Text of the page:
Most signatories are already implementing these pledges, but some are backsliding. You can look at this fossil fuel finance violations tracker yourself. It outlines the laggard countries who have broken their commitment to the CETP, such as the US, Italy, and Germany. Such weakening climate ambitions of the world’s biggest economies is increasing uncertainty among consumers, industry, and investors.

Goodbye, Coal — An Example of a Path to Eliminate Emissions from the Fossil Fuel Sector

A small group of worst actors holds an outsized climate pollution responsibility, while others are working together to shift finance from fossil fuels to clean energy. Coal exclusion policies are a solid example of progress toward eliminating international support for a dangerous climate pollutant.

Support for coal dropped from an annual average of $10 billion from 2017 to 2019 to $2 billion a year from 2020 to 2022. This decrease can be attributed to coal exclusion policies that came into effect in 2021, including China’s coal power policy and the Organization for Economic Cooperation and Development (OECD) ECA Coal Agreement.

The last two coal-fired power plants in New England are set to close by 2025 and 2028, ending the use of a fossil fuel that supplied electricity to the region for over 50 years. This makes it the second region in the country, after the Pacific Northwest, to stop burning coal. The Merrimack and Schiller stations will be converted to solar farms and battery units that can store electricity generated from offshore wind turbines along the Atlantic Coast, Granite Shore Power, the owner of the plants, told the Boston Globe.

Coal use has dropped steeply in the US as renewable sources like wind and solar have become less expensive. The dirtiest fossil fuel, coal, produced about 17% of US electricity in 2023.

In 2020, I wrote a white paper about coal’s demise, noting that coal needs to stay in the ground if nations are to tackle the transition to renewable energy sources and continue life on the Earth as we currently understand  it. Coal has lost much of its allure, yet, not everyone agrees that coal’s place is in the past. Several conservative organizations — including American Energy Alliance, Institute for Energy Research, National Energy Foundation, among others — promote coal even though energy markets are shifting, both in the US and abroad, to renewable energy sources.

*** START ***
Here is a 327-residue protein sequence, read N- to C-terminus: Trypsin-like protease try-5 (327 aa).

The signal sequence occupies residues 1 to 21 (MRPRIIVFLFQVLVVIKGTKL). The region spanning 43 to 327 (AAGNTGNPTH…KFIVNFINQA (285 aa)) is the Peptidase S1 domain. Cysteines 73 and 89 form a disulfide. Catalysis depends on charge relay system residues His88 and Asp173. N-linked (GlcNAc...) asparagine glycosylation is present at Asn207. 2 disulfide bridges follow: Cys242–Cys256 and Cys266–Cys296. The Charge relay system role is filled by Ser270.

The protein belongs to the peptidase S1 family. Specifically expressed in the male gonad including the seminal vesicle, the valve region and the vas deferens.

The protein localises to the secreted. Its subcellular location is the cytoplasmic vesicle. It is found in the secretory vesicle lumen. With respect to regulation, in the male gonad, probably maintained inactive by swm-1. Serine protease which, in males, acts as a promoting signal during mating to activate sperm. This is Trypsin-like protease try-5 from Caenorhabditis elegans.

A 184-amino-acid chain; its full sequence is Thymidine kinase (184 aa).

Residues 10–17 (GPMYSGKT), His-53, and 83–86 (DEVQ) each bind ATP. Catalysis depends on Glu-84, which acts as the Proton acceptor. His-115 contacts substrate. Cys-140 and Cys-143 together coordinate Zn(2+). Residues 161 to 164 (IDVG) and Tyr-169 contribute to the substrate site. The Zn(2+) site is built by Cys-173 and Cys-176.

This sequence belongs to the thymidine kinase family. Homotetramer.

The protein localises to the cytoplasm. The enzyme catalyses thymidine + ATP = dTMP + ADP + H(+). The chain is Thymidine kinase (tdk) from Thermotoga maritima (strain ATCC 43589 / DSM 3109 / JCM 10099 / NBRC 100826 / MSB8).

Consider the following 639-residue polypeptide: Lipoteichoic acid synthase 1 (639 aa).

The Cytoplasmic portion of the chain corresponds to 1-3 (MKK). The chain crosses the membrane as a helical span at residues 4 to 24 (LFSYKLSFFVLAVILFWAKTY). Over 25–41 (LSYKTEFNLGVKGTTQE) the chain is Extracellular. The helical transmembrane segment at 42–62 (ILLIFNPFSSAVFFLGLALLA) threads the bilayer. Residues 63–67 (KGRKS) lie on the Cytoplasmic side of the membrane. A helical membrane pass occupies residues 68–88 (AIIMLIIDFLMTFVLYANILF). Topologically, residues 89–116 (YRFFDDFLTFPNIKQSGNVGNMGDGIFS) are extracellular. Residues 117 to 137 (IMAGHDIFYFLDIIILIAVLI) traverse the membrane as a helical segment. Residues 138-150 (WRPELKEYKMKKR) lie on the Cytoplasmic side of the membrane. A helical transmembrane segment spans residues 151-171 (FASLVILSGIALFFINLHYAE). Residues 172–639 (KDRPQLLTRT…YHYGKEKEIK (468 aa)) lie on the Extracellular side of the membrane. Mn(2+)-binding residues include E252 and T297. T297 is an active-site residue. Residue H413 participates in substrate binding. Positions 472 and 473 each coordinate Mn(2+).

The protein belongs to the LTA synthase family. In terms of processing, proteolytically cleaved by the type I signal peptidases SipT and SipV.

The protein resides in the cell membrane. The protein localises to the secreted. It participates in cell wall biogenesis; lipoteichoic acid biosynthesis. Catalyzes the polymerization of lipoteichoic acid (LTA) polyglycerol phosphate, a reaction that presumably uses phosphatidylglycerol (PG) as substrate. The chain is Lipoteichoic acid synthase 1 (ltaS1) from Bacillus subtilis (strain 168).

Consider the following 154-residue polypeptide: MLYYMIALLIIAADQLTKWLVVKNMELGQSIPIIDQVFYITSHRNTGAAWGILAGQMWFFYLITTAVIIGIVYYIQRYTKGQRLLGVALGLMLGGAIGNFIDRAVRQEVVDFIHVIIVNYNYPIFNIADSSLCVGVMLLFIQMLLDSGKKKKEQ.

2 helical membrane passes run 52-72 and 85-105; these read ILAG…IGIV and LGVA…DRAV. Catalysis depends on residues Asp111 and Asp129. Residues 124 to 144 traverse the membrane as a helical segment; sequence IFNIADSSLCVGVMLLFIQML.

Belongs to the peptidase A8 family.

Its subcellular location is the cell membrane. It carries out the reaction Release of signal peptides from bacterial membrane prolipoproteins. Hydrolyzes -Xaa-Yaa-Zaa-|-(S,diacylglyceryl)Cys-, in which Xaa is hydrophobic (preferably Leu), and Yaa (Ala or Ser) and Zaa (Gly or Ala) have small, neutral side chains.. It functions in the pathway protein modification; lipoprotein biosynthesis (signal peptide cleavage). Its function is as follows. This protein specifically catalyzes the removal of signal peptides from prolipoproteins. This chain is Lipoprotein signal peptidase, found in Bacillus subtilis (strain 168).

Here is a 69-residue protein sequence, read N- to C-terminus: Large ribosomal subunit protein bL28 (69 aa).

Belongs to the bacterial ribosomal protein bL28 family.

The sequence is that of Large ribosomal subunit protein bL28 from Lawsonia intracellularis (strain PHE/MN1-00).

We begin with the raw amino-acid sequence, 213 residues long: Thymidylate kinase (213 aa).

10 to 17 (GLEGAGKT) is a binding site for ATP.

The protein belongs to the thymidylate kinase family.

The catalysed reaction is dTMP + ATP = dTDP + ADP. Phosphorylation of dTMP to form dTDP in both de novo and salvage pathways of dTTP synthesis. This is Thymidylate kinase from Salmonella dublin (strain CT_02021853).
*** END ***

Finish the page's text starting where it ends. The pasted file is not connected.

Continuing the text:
It’s activists like those in NH who waged a 5-year legal battle against the New Hampshire coal plants, saying that they had discharged warm water from steam turbines into a nearby river without cooling it first to match the natural water temperature. As the Boston Globe related, in addition to the lawsuit and an advocacy campaign, climate activists used another strategy to prompt the closures: forcing the coal plants to compete in the electricity market.

Final Thoughts: Ways to Eliminate Emissions from Fossil Fuels

Like these NH activists, we need to lobby local politicians and businesses to support efforts to cut emissions and reduce carbon pollution. We need to transform the way we move around our communities and choose electric transportation options and bike and walk whenever possible. We can switch to a zero carbon or renewable energy provider. We spur change through identifying financial institutions that do not invest in carbon polluting industries.

Those are only starting points to the massive need to alter the way we can achieve net zero emissions. But we have no choice. We must buy in with our wallets and our voices.


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Carolyn Fortuna

Carolyn Fortuna, PhD, is a writer, researcher, and educator with a lifelong dedication to ecojustice. Carolyn has won awards from the Anti-Defamation League, The International Literacy Association, and The Leavey Foundation. Carolyn is a small-time investor in Tesla and an owner of a 2022 Tesla Model Y as well as a 2017 Chevy Bolt. Please follow Carolyn on Substack: https://carolynfortuna.substack.com/.

Carolyn Fortuna has 1314 posts and counting. See all posts by Carolyn Fortuna